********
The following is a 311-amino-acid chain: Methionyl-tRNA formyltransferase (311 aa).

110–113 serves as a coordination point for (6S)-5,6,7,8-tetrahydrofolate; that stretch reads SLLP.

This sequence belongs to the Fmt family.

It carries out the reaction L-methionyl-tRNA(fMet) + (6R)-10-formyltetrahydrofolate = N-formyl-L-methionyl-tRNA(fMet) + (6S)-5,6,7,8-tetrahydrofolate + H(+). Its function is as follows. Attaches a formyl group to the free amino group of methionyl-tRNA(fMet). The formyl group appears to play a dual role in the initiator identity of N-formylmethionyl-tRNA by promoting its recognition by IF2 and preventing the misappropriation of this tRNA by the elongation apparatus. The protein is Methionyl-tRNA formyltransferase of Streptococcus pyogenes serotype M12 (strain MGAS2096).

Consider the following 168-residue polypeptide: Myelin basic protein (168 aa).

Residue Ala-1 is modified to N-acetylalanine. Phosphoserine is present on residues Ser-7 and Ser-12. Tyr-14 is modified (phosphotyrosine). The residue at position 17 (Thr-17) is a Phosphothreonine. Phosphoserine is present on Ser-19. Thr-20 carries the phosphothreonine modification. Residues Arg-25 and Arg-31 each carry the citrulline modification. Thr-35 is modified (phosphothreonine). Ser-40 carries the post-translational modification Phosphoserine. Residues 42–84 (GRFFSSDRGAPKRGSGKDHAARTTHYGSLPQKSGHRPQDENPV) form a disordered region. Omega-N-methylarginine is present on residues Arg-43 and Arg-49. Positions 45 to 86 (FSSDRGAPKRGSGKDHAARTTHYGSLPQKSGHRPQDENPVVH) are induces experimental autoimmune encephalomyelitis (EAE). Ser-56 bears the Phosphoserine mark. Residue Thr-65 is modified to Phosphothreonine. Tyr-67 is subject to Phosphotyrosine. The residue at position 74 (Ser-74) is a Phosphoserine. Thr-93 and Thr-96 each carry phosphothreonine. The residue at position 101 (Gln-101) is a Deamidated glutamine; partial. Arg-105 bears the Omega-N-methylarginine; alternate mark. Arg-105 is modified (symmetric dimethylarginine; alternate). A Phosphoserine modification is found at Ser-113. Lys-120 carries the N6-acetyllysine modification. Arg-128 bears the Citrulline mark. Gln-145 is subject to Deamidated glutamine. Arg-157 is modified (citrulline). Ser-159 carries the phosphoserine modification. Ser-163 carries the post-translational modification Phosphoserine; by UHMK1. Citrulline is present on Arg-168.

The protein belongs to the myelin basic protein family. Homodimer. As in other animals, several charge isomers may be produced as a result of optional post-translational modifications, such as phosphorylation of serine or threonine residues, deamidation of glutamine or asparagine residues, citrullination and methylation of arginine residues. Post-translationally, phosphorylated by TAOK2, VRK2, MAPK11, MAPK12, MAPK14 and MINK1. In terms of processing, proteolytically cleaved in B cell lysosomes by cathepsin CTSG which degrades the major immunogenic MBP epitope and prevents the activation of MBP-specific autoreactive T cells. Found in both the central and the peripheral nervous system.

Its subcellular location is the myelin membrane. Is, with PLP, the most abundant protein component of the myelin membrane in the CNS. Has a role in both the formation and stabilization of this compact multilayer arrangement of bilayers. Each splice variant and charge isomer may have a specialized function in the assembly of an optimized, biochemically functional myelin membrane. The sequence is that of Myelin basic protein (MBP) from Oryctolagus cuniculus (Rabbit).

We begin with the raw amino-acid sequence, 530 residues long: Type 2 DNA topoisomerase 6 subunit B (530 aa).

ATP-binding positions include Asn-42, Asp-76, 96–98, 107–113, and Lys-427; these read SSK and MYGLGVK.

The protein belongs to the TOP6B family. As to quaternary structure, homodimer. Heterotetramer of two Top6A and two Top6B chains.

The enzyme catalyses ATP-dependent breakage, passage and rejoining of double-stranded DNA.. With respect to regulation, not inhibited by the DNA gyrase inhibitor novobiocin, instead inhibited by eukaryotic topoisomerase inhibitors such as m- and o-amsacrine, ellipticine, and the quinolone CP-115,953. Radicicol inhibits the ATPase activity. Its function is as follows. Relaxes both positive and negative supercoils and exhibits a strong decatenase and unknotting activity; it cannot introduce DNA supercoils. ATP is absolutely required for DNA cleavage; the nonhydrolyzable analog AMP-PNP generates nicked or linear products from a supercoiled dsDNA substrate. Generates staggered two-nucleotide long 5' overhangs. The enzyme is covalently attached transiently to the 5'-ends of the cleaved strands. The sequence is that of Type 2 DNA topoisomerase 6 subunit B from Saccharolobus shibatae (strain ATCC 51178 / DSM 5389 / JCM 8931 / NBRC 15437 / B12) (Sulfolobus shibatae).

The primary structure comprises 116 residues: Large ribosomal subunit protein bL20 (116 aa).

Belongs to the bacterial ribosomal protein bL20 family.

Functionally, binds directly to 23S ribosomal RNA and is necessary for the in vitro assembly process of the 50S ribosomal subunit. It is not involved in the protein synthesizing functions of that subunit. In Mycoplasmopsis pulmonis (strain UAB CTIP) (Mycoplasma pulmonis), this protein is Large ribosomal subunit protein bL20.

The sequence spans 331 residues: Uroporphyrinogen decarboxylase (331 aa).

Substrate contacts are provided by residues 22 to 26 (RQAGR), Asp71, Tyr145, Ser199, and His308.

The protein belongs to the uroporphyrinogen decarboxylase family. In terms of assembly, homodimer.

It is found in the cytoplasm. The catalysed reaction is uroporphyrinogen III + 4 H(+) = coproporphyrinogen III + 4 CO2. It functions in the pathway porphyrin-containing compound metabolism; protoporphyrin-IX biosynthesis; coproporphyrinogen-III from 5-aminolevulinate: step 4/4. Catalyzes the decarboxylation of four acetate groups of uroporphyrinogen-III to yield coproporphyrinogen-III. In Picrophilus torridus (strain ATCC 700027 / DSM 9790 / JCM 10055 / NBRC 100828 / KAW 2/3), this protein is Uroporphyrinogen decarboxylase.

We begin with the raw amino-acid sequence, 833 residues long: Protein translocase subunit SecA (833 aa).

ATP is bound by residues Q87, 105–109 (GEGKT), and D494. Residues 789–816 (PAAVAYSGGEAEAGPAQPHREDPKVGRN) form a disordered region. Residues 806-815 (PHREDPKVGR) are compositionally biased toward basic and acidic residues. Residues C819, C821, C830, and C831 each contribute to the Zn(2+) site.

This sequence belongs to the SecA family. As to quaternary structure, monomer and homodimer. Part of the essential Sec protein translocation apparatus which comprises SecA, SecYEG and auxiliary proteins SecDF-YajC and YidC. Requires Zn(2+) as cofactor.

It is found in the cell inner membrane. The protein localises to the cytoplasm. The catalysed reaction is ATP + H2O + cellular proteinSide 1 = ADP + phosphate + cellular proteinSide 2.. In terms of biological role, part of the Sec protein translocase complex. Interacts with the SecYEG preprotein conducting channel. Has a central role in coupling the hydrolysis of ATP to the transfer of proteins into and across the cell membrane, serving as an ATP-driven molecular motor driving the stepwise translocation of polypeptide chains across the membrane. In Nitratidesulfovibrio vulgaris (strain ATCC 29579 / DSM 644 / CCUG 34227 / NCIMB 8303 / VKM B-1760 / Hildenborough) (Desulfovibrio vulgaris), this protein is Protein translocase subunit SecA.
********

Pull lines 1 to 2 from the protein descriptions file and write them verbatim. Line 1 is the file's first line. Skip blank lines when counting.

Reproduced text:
The following is a 311-amino-acid chain: Methionyl-tRNA formyltransferase (311 aa).

110–113 serves as a coordination point for (6S)-5,6,7,8-tetrahydrofolate; that stretch reads SLLP.